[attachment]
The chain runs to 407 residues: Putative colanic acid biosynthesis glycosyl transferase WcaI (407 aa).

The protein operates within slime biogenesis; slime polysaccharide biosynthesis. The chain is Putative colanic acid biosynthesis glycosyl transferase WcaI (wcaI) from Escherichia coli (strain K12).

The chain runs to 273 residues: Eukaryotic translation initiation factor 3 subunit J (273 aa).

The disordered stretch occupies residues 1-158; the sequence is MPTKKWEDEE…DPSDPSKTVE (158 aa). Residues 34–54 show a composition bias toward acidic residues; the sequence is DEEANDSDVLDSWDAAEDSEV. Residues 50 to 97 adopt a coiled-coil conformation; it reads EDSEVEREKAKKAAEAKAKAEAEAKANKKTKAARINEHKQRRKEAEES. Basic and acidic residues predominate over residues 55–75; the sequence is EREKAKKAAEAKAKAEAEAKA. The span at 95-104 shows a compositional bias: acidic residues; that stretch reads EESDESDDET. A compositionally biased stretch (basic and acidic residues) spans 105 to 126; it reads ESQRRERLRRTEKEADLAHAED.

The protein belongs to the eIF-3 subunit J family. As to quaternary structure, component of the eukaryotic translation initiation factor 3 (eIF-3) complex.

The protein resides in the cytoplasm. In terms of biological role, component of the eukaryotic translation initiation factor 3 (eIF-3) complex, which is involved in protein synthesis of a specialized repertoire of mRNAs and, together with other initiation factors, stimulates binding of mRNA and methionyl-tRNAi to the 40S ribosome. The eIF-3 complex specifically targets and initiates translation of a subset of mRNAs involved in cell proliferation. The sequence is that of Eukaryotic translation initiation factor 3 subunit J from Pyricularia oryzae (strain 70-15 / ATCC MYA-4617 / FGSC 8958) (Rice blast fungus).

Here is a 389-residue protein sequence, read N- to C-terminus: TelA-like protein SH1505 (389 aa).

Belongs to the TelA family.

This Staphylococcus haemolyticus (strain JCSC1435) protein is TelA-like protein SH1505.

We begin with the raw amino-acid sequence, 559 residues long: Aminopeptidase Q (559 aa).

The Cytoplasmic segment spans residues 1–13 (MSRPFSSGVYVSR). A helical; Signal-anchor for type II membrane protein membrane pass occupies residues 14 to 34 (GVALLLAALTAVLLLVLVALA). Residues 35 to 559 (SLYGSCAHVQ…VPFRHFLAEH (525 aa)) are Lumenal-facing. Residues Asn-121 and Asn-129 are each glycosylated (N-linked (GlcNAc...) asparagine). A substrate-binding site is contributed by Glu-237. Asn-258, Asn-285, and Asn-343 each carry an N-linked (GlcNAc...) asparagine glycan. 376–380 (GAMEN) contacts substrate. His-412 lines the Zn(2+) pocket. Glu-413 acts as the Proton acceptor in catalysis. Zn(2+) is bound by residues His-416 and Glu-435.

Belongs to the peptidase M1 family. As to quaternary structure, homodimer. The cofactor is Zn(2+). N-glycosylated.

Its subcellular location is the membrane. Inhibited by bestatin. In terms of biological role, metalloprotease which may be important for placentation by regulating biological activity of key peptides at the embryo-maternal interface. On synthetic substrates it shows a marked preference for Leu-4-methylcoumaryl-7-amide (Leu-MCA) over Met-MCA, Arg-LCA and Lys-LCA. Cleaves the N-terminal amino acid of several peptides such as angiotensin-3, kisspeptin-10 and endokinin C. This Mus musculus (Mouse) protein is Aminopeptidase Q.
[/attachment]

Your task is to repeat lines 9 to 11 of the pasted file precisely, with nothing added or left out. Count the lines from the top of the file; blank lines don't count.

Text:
This Staphylococcus haemolyticus (strain JCSC1435) protein is TelA-like protein SH1505.

We begin with the raw amino-acid sequence, 559 residues long: Aminopeptidase Q (559 aa).

The Cytoplasmic segment spans residues 1–13 (MSRPFSSGVYVSR). A helical; Signal-anchor for type II membrane protein membrane pass occupies residues 14 to 34 (GVALLLAALTAVLLLVLVALA). Residues 35 to 559 (SLYGSCAHVQ…VPFRHFLAEH (525 aa)) are Lumenal-facing. Residues Asn-121 and Asn-129 are each glycosylated (N-linked (GlcNAc...) asparagine). A substrate-binding site is contributed by Glu-237. Asn-258, Asn-285, and Asn-343 each carry an N-linked (GlcNAc...) asparagine glycan. 376–380 (GAMEN) contacts substrate. His-412 lines the Zn(2+) pocket. Glu-413 acts as the Proton acceptor in catalysis. Zn(2+) is bound by residues His-416 and Glu-435.